Sunday, November 23, 2008


"Eighteen months after the US troop surge aimed at creating the security necessary for Iraqis to resolve their political conflicts, those political conflicts are threatening to become even more complicated. Besides the Arab-Kurd and Sunni-Shi'ite divides, there has long been a struggle among rival political parties for supremacy among the Shi'ites. Shi'ite Prime Minister Nouri al-Maliki recently called for amendments to Iraq's constitution to strengthen the central government's power at the expense of the country's 18 provinces. This week, Maliki's rivals in the southern Shi'ite bastion of Basra submitted a petition demanding a referendum in the oil-soaked province aimed to turning it into a semi-autonomous federal region akin to Kurdistan. Federalism is a deeply divisive issue among Iraqis. The Constitution adopted under U.S. occupation stipulates that any of the 18 provinces, except Baghdad, can combine to form regions similar to the northern Kurdish-run zone, which has been semi-autonomous since 1991. While the Kurds insist upon the principle, the Sunnis have traditionally been strongly opposed."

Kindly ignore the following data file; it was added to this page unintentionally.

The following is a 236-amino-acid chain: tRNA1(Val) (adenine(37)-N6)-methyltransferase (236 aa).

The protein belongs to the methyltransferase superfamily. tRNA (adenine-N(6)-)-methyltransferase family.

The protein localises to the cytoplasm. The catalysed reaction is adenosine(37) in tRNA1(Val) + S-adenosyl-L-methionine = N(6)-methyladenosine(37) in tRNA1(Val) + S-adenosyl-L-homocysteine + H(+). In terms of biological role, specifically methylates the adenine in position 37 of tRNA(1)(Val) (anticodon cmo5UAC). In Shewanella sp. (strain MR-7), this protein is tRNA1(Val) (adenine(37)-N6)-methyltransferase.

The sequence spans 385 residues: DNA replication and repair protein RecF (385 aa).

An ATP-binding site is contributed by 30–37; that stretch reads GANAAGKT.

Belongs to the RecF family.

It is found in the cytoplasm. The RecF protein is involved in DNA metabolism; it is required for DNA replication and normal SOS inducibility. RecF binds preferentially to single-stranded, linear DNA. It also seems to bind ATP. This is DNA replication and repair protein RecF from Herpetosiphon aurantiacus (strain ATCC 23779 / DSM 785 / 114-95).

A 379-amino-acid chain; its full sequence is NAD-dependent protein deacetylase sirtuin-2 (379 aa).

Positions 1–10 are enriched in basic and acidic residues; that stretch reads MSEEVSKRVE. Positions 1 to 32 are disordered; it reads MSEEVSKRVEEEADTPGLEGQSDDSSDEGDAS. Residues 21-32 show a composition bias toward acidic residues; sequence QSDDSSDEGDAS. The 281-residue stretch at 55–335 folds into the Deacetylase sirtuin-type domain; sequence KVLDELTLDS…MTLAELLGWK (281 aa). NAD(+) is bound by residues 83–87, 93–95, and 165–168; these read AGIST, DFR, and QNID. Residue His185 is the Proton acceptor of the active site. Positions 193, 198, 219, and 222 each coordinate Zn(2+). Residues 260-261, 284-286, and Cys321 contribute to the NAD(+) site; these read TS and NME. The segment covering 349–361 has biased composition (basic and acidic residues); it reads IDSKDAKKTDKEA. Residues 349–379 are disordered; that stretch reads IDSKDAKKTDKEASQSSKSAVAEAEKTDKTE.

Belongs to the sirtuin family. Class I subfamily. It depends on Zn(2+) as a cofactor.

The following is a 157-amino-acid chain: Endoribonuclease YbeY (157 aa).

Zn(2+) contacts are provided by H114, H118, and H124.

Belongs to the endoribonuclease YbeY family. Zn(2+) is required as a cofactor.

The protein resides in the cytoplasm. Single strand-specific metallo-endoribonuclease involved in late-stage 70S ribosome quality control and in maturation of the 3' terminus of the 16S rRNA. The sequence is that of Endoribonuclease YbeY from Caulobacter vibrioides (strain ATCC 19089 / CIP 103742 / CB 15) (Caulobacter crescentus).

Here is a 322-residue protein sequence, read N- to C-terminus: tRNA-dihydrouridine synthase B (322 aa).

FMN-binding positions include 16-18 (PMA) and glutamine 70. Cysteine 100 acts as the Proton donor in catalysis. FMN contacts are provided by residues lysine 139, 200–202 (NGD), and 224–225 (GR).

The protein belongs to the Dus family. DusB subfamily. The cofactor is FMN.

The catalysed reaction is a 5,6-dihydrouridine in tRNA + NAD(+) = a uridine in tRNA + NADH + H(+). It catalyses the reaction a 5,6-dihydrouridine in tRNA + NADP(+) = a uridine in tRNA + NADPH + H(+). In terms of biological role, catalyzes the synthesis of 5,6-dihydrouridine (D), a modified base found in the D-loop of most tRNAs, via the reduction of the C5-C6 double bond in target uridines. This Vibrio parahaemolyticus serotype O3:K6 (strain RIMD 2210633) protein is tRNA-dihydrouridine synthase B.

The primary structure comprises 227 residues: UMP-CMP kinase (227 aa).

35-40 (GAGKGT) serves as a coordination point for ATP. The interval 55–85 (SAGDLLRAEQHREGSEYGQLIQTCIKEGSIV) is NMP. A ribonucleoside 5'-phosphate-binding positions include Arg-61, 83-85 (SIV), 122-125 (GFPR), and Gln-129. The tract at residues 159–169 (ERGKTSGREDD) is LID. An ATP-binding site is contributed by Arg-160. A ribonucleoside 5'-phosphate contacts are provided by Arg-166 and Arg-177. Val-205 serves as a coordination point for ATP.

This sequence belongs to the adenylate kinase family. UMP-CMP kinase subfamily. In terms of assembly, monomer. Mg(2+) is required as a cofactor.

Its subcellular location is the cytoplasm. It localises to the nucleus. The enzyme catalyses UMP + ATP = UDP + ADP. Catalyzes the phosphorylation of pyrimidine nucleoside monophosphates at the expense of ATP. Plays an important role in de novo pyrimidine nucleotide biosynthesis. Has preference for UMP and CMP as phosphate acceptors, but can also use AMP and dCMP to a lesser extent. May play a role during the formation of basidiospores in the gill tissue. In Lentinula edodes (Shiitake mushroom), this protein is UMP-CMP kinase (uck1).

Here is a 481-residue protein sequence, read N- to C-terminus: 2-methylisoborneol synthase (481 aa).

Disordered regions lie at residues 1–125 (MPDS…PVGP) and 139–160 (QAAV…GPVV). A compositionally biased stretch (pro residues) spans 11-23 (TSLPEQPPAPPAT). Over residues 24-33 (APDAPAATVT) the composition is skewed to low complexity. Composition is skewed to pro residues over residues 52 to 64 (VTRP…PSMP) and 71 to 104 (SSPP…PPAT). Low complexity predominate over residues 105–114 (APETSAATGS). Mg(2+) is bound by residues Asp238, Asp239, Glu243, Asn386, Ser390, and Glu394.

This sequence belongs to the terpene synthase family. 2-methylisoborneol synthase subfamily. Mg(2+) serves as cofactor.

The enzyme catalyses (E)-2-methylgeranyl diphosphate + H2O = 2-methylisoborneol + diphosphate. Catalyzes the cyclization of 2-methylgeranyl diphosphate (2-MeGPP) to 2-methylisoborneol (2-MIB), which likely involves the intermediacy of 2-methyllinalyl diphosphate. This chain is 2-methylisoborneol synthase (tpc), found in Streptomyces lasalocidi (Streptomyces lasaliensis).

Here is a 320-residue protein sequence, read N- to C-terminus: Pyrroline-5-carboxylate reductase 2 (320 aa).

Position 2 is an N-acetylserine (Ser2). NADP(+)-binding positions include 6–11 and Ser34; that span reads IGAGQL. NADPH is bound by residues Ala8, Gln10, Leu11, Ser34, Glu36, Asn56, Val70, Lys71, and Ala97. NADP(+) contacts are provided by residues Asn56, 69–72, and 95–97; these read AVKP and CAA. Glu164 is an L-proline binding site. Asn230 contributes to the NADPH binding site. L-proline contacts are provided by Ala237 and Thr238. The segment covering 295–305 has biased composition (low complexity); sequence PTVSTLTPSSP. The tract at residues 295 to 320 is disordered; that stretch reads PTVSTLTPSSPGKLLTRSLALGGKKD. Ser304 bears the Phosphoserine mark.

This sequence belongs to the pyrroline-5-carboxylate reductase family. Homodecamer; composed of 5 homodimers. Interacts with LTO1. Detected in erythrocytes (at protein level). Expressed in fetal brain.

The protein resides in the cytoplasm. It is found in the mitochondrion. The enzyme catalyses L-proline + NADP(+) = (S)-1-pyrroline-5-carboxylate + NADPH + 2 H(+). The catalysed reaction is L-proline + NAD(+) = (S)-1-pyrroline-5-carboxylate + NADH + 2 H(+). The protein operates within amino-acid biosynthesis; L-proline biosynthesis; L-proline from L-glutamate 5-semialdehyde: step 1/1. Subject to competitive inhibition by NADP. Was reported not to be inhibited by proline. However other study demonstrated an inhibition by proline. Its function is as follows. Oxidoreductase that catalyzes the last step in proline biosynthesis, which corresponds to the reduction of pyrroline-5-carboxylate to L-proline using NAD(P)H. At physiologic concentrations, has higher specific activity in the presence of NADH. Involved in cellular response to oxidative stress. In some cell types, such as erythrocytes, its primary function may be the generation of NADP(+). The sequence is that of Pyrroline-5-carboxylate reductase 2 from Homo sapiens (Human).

(Yahoo News, 16 November) RD

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